For or against the veil in French schools

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With the business of wearing the veil (hijab) in school, and all the debates, demonstrations and protests around whether pupils should be able to display visible signs of belonging to a religion, the French bourgeoisie has set in motion a campaign aimed at attacking the consciousness of the working class. From the right to the left and the extreme left, each of them has their own verse for or against, more or less for and more or less against, etc. The media, politicians, associations, organisations of Muslims, Jews or Christians, all participate in what they are calling a "great citizens' debate on secularity". In fact, contrary to the so-called cacophony that reigns in "French society" on this subject, all are going in the same direction: that of creating a maximum of confusion in the heads of the workers, the better to chain them to the bourgeois state and make them accept their lot.

Through this false debate the bourgeoisie aims to divert attention away from the weakness of the capitalist system, the growth of misery, the series of attacks that it is about concoct, and the means to get them through. The bourgeoisie thus exhorts the workers to participate as atomised individuals in the debate. They are invited to reflect as "citizens", in communion with the petty-bourgeoisie, or the bourgeoisie which exploits them. Everyone is equal in the debate! The worker is thus separated from his class and permeable to the whole of the dominant ideology.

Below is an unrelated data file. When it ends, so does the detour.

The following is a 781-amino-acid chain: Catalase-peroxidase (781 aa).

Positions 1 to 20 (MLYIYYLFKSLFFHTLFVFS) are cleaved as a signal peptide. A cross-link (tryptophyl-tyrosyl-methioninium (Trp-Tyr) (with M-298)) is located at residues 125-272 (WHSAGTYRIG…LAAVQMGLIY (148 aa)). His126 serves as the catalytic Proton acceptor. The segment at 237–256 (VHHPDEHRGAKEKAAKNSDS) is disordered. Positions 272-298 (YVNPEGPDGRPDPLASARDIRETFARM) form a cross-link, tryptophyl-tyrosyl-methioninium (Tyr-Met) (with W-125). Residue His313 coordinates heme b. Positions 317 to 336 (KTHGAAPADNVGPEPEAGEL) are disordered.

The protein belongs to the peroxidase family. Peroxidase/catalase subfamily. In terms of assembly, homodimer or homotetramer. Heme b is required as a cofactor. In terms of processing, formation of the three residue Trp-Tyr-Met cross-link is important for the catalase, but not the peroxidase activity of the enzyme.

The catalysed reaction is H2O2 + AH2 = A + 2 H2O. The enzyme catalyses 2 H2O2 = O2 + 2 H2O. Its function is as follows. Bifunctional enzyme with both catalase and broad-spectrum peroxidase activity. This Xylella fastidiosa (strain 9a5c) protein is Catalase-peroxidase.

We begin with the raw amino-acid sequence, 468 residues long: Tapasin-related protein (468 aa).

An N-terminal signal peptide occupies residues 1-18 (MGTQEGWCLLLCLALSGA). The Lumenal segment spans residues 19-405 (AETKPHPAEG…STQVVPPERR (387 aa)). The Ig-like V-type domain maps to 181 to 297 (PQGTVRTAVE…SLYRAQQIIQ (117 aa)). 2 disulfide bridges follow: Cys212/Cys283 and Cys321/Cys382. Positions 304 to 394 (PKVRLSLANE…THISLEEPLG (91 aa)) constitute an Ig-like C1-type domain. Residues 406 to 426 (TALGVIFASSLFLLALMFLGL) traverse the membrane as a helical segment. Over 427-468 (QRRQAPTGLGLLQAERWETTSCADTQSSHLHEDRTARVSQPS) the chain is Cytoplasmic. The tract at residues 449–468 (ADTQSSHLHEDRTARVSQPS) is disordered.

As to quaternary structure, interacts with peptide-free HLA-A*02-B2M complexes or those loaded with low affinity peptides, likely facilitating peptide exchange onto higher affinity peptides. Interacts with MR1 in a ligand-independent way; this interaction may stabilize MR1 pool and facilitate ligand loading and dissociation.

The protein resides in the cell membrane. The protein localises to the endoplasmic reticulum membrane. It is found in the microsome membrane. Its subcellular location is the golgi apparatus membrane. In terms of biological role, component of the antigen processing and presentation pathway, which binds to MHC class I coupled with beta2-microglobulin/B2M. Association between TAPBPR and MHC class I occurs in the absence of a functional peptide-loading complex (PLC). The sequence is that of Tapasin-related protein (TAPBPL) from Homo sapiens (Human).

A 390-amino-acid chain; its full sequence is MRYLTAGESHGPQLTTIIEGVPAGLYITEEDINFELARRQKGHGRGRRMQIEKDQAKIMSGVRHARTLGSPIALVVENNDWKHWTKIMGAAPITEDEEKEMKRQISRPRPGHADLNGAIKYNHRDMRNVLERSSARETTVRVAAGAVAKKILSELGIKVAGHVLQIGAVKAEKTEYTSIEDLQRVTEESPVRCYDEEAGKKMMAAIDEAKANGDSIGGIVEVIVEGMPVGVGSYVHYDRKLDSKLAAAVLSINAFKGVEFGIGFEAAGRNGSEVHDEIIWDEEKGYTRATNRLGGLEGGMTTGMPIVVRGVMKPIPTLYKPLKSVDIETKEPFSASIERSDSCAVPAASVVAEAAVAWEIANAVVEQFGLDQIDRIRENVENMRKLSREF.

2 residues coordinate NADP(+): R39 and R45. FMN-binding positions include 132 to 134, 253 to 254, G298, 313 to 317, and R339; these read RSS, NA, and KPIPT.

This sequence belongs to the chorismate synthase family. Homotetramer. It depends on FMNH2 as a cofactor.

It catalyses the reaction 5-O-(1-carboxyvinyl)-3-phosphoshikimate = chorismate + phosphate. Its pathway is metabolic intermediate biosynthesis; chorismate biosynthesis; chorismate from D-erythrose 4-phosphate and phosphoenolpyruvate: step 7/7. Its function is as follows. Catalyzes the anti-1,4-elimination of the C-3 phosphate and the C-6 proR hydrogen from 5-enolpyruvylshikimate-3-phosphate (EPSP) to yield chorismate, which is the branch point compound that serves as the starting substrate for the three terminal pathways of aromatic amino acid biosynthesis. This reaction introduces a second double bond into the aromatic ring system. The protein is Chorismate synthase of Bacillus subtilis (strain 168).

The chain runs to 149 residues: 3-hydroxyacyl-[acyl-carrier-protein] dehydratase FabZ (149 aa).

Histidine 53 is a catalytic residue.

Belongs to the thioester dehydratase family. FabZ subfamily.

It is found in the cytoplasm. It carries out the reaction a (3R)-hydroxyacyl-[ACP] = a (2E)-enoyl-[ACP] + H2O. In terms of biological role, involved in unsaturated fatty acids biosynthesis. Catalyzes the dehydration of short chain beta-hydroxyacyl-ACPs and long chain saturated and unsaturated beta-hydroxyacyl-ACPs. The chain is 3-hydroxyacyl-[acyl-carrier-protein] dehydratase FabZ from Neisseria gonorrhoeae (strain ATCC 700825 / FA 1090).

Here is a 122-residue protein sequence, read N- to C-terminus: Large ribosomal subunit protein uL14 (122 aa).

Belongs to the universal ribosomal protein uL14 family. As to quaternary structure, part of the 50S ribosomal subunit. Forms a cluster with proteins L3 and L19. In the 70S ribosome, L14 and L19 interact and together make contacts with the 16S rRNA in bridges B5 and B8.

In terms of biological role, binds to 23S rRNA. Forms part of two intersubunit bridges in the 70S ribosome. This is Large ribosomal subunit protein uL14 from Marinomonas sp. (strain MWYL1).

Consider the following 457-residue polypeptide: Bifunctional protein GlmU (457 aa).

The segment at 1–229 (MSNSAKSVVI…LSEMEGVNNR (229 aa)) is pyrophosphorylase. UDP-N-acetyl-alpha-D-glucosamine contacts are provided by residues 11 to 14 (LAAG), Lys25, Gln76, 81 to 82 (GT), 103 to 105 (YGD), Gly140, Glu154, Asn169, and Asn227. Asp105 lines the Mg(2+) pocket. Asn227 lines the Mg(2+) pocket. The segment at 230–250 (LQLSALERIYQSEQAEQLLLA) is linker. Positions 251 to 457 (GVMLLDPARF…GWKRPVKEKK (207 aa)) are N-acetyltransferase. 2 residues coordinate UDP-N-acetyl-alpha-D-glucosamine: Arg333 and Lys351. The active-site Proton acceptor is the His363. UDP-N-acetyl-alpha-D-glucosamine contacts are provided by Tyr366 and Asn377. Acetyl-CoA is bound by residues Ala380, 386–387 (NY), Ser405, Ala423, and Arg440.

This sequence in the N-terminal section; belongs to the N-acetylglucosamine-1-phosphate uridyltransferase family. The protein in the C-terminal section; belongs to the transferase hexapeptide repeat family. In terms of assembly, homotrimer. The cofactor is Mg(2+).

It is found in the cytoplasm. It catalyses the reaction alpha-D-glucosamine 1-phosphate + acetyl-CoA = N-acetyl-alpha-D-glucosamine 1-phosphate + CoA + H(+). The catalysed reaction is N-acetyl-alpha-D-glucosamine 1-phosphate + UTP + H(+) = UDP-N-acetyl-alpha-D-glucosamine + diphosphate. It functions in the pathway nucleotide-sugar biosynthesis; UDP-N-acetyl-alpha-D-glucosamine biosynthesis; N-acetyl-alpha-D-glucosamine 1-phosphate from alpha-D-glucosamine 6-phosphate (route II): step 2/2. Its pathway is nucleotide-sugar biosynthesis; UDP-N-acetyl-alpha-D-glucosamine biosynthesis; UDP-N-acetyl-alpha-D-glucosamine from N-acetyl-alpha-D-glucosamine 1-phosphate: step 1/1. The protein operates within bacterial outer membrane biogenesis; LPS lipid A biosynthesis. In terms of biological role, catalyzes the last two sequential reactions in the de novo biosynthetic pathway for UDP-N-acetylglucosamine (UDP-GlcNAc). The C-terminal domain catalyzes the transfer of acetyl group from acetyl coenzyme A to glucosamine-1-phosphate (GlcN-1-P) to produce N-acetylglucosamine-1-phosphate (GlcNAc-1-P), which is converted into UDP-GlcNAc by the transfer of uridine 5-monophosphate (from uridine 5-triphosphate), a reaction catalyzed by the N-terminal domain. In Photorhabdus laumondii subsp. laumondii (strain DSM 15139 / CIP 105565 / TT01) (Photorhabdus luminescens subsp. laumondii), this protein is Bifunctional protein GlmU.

But the business of the veil also presents another occasion to develop splits within the population and above all within the proletariat. It is significant that feelings have run high in this debate and this has only exacerbated racism, sexism and community divisions in their most petty aspects. It's a question of getting the workers to compete with one another, not only regarding their nationality, but also their beliefs. It creates a deep feeling of division within the working class through the false opposition between French and immigrant workers, the latter being by definition potentially "Islamist". And within the latter, bourgeois propaganda designates on one side the "bad" immigrants who demonstrate for the unconditional wearing of the veil, and on the other the "good" immigrants who submit to the law of the "secular republic". They transform real workers' solidarity, which goes beyond nationalities and beliefs, into a solidarity of those who "believe" in the bourgeois state as the ultimate judge of peace and social cohesion. Because behind all the debate on the defence of secular society, what's really at stake is whether we should defend the secular bourgeois state. Let's quote the daily Liberation of January 29 2004 that really shows the meaning of the campaign: "In our secular tradition, the state is the protector of free choice for everyone through freedom of conscience, its expression or non-expression. It must intervene when it is threatened." So, in the circumstances, the state is the single, authentic guarantee of individual freedom, it alone opposes the growth of the oppression of individuals that the revival of religion brings with it. This is really one of the objectives of this "debate" - to create a smokescreen about why this revival is taking place and thus prevent the working class from becoming conscious that it is the very decomposition of this capitalist system that is at the root of it (1).